Diet Sodas Linked to Depression | KCET
Diet Sodas Linked to Depression
There's a tried and true phrase that everyone who has tried to lose some weight or become healthier repeats, over and over, almost like a meditative mantra whenever they're ready to eat: If it tastes good, it's bad for you.
While the accuracy of this sentiment is certainly up for debate -- a truer rule should be "if it tastes good, then you most likely already stuffed yourself with too much of it," seeing as it's more our inability to eat tasty foods in moderation that causes obesity -- it is, overall, a good way to guard against overeating too many sugars, salts and fats. At least, that was a good rule before diet soda came around.
When drinks such as Diet Coke, Diet Pepsi, Tab, Diet Sprite and on and on and on started flooding the markets, people were finally given their taste loophole. By ingesting their sweets via chemically-created artificial sweeteners like aspartame, saccharin, stevia and the like, consumers could get their fix without also ingesting the high caloric content that comes with regular sodas. Sure, the flavor wasn't entirely the same -- it kind of had a medicinal or unspecified "chemical" quality to it. But soon enough, the taste buds adjusted and diet sodas were just part of the normal routine. And when that taste bud morphing (or, "lowering of the bar," if you will) was complete, consumers were free to drink as much diet soda as they wanted without repercussion.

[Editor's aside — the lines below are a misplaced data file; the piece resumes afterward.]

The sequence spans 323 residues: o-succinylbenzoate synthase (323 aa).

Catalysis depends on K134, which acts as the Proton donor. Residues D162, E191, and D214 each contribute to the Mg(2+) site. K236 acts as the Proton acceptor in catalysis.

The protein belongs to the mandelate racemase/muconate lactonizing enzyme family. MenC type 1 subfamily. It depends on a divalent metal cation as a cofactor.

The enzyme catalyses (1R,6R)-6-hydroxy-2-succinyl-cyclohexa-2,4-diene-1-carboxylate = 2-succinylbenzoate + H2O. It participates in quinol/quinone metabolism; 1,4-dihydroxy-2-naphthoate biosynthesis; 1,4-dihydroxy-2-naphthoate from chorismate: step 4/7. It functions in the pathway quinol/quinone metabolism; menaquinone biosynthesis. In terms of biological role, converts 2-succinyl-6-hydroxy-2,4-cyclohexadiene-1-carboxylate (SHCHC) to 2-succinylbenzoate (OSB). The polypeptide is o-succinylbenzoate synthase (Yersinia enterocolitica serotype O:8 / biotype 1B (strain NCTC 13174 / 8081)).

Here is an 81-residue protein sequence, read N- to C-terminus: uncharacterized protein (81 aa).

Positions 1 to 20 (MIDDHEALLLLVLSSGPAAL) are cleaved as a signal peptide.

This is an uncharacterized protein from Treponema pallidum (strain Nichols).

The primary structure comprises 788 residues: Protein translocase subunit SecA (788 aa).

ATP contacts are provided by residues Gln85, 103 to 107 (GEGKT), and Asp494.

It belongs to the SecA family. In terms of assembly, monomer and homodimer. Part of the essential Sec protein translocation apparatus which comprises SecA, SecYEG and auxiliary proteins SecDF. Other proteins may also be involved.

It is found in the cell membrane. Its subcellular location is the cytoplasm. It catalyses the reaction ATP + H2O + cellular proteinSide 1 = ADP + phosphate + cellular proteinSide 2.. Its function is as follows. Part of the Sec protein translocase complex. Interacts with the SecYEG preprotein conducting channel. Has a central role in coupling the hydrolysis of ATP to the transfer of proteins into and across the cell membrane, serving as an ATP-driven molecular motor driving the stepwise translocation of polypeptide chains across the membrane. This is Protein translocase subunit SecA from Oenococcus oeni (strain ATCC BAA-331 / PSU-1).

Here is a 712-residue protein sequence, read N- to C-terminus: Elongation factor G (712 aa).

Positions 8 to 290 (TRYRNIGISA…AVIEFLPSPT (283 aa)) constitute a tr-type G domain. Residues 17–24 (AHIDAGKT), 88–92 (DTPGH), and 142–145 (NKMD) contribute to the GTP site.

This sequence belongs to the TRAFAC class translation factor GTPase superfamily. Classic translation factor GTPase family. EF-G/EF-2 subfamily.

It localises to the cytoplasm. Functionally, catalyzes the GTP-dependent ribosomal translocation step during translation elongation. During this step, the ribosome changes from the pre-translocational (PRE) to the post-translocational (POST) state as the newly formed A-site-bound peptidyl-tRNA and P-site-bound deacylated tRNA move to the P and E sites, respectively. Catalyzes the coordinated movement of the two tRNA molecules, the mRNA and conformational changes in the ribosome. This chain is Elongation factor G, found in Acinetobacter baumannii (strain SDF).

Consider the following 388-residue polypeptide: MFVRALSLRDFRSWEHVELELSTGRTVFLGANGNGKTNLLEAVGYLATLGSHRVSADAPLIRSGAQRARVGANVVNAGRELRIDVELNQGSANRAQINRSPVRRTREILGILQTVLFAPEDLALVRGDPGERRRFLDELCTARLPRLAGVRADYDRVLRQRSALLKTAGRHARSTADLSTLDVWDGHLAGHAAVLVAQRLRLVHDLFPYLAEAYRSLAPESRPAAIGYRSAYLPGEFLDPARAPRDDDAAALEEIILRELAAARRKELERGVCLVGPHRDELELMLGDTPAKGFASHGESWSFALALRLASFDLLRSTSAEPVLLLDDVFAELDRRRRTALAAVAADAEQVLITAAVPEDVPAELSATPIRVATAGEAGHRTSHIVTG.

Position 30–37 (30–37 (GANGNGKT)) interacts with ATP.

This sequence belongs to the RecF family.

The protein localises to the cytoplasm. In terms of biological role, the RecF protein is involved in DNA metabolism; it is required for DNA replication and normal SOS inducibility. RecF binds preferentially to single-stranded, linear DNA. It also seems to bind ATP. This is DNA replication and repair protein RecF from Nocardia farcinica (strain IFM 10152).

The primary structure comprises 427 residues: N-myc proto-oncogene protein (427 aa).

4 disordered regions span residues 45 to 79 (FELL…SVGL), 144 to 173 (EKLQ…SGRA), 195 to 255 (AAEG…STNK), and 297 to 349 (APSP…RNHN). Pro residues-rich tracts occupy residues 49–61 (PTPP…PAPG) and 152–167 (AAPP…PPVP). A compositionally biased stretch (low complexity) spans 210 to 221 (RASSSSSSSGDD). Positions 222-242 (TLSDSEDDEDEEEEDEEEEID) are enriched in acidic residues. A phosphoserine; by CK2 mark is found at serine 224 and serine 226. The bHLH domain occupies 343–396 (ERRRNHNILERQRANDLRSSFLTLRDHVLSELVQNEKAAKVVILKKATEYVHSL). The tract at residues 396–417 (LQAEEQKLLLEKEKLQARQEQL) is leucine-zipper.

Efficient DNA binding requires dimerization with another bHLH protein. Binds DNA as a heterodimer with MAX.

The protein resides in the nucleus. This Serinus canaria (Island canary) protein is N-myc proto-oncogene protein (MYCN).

Of course, people weren't able to completely buy into this sentiment. Again, if it tastes good, it kind of has to be bad for you. Just because there wasn't any evidence proving this wasn't the case with diet soda didn't mean none existed. It just hasn't been found yet. Well, turns out scientists may have finally found some, after the release of a new study that suggests sweetened drinks may be linked to depression:
But don't toss out all of your 24-cases of Diet Pepsi just yet, aspartame aficionados. There's a key word in the finding that gives you some hope to cling onto, and that word is "may." As the Smithsonian Mag blog helpfully points out, there's a link that has yet to be accounted in this study, and that's the difference between causality and correlation. The questions they ask to help break these two down:
To compare it to another debate currently raging through the country, it's the same question psychologists and lawmakers are dwelling over in regards to the link between shooting sprees and violence on TV/in video games: Does the latter create the former? Or are people predisposed to participate in the former simply attracted to the latter?
Which is all a way of saying, maybe cutting diet sodas completely out isn't yet called for. While it tastes great, it still may not be bad for you. But, just in case, why not follow the updated rules from the blogger sited above, and simply bring down the consumption to a level of respectable moderation.
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